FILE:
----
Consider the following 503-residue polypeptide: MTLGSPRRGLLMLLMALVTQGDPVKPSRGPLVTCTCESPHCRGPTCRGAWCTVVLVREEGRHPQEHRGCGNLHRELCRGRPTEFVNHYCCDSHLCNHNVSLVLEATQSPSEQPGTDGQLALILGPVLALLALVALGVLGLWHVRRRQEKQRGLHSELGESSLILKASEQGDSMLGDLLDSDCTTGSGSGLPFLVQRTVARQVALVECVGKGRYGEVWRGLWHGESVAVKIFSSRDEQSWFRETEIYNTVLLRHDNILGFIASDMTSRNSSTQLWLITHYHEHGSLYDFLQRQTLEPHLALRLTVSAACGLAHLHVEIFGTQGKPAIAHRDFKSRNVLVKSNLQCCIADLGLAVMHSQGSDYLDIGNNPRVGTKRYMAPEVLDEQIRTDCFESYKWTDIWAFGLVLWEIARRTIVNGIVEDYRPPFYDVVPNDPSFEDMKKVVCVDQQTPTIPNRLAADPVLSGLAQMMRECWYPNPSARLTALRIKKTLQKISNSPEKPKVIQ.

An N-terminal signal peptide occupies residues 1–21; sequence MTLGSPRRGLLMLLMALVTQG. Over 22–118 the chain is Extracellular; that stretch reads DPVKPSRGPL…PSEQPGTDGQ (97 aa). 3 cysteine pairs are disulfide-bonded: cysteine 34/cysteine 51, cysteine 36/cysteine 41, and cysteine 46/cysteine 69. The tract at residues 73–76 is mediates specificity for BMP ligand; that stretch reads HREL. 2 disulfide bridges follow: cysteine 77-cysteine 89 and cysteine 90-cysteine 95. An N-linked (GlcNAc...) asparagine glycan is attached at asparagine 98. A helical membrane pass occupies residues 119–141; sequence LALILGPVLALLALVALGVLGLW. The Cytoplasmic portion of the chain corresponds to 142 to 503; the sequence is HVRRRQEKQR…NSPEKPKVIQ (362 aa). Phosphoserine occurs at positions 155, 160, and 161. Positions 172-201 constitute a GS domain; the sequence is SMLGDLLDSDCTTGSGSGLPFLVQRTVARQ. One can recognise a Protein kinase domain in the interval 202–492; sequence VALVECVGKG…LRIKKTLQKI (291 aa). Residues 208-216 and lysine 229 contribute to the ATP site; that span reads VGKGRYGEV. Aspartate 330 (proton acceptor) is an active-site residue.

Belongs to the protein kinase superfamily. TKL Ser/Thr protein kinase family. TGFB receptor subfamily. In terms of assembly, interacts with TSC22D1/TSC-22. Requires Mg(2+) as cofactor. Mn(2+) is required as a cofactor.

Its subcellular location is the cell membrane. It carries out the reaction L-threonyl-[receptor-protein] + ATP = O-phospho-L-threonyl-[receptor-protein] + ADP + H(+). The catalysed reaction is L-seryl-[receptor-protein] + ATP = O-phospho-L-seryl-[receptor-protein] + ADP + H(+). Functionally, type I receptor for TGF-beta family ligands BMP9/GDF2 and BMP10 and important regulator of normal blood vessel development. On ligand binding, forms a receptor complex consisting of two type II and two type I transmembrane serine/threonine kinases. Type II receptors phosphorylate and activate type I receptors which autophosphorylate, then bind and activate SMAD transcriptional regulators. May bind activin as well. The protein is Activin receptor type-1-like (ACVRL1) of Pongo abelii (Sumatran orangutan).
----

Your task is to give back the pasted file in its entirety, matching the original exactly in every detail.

Consider the following 503-residue polypeptide: MTLGSPRRGLLMLLMALVTQGDPVKPSRGPLVTCTCESPHCRGPTCRGAWCTVVLVREEGRHPQEHRGCGNLHRELCRGRPTEFVNHYCCDSHLCNHNVSLVLEATQSPSEQPGTDGQLALILGPVLALLALVALGVLGLWHVRRRQEKQRGLHSELGESSLILKASEQGDSMLGDLLDSDCTTGSGSGLPFLVQRTVARQVALVECVGKGRYGEVWRGLWHGESVAVKIFSSRDEQSWFRETEIYNTVLLRHDNILGFIASDMTSRNSSTQLWLITHYHEHGSLYDFLQRQTLEPHLALRLTVSAACGLAHLHVEIFGTQGKPAIAHRDFKSRNVLVKSNLQCCIADLGLAVMHSQGSDYLDIGNNPRVGTKRYMAPEVLDEQIRTDCFESYKWTDIWAFGLVLWEIARRTIVNGIVEDYRPPFYDVVPNDPSFEDMKKVVCVDQQTPTIPNRLAADPVLSGLAQMMRECWYPNPSARLTALRIKKTLQKISNSPEKPKVIQ.

An N-terminal signal peptide occupies residues 1–21; sequence MTLGSPRRGLLMLLMALVTQG. Over 22–118 the chain is Extracellular; that stretch reads DPVKPSRGPL…PSEQPGTDGQ (97 aa). 3 cysteine pairs are disulfide-bonded: cysteine 34/cysteine 51, cysteine 36/cysteine 41, and cysteine 46/cysteine 69. The tract at residues 73–76 is mediates specificity for BMP ligand; that stretch reads HREL. 2 disulfide bridges follow: cysteine 77-cysteine 89 and cysteine 90-cysteine 95. An N-linked (GlcNAc...) asparagine glycan is attached at asparagine 98. A helical membrane pass occupies residues 119–141; sequence LALILGPVLALLALVALGVLGLW. The Cytoplasmic portion of the chain corresponds to 142 to 503; the sequence is HVRRRQEKQR…NSPEKPKVIQ (362 aa). Phosphoserine occurs at positions 155, 160, and 161. Positions 172-201 constitute a GS domain; the sequence is SMLGDLLDSDCTTGSGSGLPFLVQRTVARQ. One can recognise a Protein kinase domain in the interval 202–492; sequence VALVECVGKG…LRIKKTLQKI (291 aa). Residues 208-216 and lysine 229 contribute to the ATP site; that span reads VGKGRYGEV. Aspartate 330 (proton acceptor) is an active-site residue.

Belongs to the protein kinase superfamily. TKL Ser/Thr protein kinase family. TGFB receptor subfamily. In terms of assembly, interacts with TSC22D1/TSC-22. Requires Mg(2+) as cofactor. Mn(2+) is required as a cofactor.

Its subcellular location is the cell membrane. It carries out the reaction L-threonyl-[receptor-protein] + ATP = O-phospho-L-threonyl-[receptor-protein] + ADP + H(+). The catalysed reaction is L-seryl-[receptor-protein] + ATP = O-phospho-L-seryl-[receptor-protein] + ADP + H(+). Functionally, type I receptor for TGF-beta family ligands BMP9/GDF2 and BMP10 and important regulator of normal blood vessel development. On ligand binding, forms a receptor complex consisting of two type II and two type I transmembrane serine/threonine kinases. Type II receptors phosphorylate and activate type I receptors which autophosphorylate, then bind and activate SMAD transcriptional regulators. May bind activin as well. The protein is Activin receptor type-1-like (ACVRL1) of Pongo abelii (Sumatran orangutan).